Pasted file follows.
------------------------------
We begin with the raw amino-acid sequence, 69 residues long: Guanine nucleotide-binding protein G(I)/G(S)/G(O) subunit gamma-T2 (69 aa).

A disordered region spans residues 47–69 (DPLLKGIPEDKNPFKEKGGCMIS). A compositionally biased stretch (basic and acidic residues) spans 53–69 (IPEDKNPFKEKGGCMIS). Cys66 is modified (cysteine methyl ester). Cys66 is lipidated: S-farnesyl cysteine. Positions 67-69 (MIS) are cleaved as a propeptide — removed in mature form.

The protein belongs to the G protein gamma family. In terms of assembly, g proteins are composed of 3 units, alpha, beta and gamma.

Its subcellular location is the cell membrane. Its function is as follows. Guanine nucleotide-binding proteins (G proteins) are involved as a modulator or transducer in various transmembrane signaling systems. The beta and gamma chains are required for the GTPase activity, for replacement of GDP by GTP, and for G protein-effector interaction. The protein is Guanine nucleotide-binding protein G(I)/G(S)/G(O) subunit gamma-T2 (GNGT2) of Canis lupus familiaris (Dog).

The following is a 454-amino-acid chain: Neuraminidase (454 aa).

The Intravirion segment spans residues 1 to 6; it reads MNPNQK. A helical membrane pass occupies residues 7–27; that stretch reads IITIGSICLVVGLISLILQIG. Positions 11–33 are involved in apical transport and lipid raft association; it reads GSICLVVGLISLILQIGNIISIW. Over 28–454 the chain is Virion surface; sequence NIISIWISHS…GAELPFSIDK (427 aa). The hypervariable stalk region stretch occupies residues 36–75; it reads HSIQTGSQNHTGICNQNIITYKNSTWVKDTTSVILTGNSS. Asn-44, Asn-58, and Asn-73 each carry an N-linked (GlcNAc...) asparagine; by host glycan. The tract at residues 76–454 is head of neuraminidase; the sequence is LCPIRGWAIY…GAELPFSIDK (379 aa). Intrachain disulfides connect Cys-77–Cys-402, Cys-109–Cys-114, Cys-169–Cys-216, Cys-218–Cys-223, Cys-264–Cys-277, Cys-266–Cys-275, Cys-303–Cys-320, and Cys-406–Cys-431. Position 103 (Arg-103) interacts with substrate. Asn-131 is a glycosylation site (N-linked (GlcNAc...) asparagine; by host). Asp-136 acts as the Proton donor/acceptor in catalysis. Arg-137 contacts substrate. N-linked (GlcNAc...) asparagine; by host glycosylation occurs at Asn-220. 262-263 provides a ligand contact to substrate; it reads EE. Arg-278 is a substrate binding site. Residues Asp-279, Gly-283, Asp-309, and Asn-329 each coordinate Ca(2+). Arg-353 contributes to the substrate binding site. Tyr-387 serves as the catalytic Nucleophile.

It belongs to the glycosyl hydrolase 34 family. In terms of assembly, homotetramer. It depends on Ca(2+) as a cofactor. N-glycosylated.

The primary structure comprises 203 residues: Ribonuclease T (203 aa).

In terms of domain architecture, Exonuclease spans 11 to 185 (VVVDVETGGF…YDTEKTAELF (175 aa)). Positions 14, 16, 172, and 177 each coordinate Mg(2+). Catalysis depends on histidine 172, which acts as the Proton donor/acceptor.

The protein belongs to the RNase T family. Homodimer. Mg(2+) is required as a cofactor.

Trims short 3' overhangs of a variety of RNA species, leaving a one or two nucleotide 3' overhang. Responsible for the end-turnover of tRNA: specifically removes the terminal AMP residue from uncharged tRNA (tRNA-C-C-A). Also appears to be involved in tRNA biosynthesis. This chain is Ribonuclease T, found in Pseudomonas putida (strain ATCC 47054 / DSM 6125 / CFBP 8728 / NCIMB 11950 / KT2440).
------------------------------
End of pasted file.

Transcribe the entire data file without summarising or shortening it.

We begin with the raw amino-acid sequence, 69 residues long: Guanine nucleotide-binding protein G(I)/G(S)/G(O) subunit gamma-T2 (69 aa).

A disordered region spans residues 47–69 (DPLLKGIPEDKNPFKEKGGCMIS). A compositionally biased stretch (basic and acidic residues) spans 53–69 (IPEDKNPFKEKGGCMIS). Cys66 is modified (cysteine methyl ester). Cys66 is lipidated: S-farnesyl cysteine. Positions 67-69 (MIS) are cleaved as a propeptide — removed in mature form.

The protein belongs to the G protein gamma family. In terms of assembly, g proteins are composed of 3 units, alpha, beta and gamma.

Its subcellular location is the cell membrane. Its function is as follows. Guanine nucleotide-binding proteins (G proteins) are involved as a modulator or transducer in various transmembrane signaling systems. The beta and gamma chains are required for the GTPase activity, for replacement of GDP by GTP, and for G protein-effector interaction. The protein is Guanine nucleotide-binding protein G(I)/G(S)/G(O) subunit gamma-T2 (GNGT2) of Canis lupus familiaris (Dog).

The following is a 454-amino-acid chain: Neuraminidase (454 aa).

The Intravirion segment spans residues 1 to 6; it reads MNPNQK. A helical membrane pass occupies residues 7–27; that stretch reads IITIGSICLVVGLISLILQIG. Positions 11–33 are involved in apical transport and lipid raft association; it reads GSICLVVGLISLILQIGNIISIW. Over 28–454 the chain is Virion surface; sequence NIISIWISHS…GAELPFSIDK (427 aa). The hypervariable stalk region stretch occupies residues 36–75; it reads HSIQTGSQNHTGICNQNIITYKNSTWVKDTTSVILTGNSS. Asn-44, Asn-58, and Asn-73 each carry an N-linked (GlcNAc...) asparagine; by host glycan. The tract at residues 76–454 is head of neuraminidase; the sequence is LCPIRGWAIY…GAELPFSIDK (379 aa). Intrachain disulfides connect Cys-77–Cys-402, Cys-109–Cys-114, Cys-169–Cys-216, Cys-218–Cys-223, Cys-264–Cys-277, Cys-266–Cys-275, Cys-303–Cys-320, and Cys-406–Cys-431. Position 103 (Arg-103) interacts with substrate. Asn-131 is a glycosylation site (N-linked (GlcNAc...) asparagine; by host). Asp-136 acts as the Proton donor/acceptor in catalysis. Arg-137 contacts substrate. N-linked (GlcNAc...) asparagine; by host glycosylation occurs at Asn-220. 262-263 provides a ligand contact to substrate; it reads EE. Arg-278 is a substrate binding site. Residues Asp-279, Gly-283, Asp-309, and Asn-329 each coordinate Ca(2+). Arg-353 contributes to the substrate binding site. Tyr-387 serves as the catalytic Nucleophile.

It belongs to the glycosyl hydrolase 34 family. In terms of assembly, homotetramer. It depends on Ca(2+) as a cofactor. N-glycosylated.

The primary structure comprises 203 residues: Ribonuclease T (203 aa).

In terms of domain architecture, Exonuclease spans 11 to 185 (VVVDVETGGF…YDTEKTAELF (175 aa)). Positions 14, 16, 172, and 177 each coordinate Mg(2+). Catalysis depends on histidine 172, which acts as the Proton donor/acceptor.

The protein belongs to the RNase T family. Homodimer. Mg(2+) is required as a cofactor.

Trims short 3' overhangs of a variety of RNA species, leaving a one or two nucleotide 3' overhang. Responsible for the end-turnover of tRNA: specifically removes the terminal AMP residue from uncharged tRNA (tRNA-C-C-A). Also appears to be involved in tRNA biosynthesis. This chain is Ribonuclease T, found in Pseudomonas putida (strain ATCC 47054 / DSM 6125 / CFBP 8728 / NCIMB 11950 / KT2440).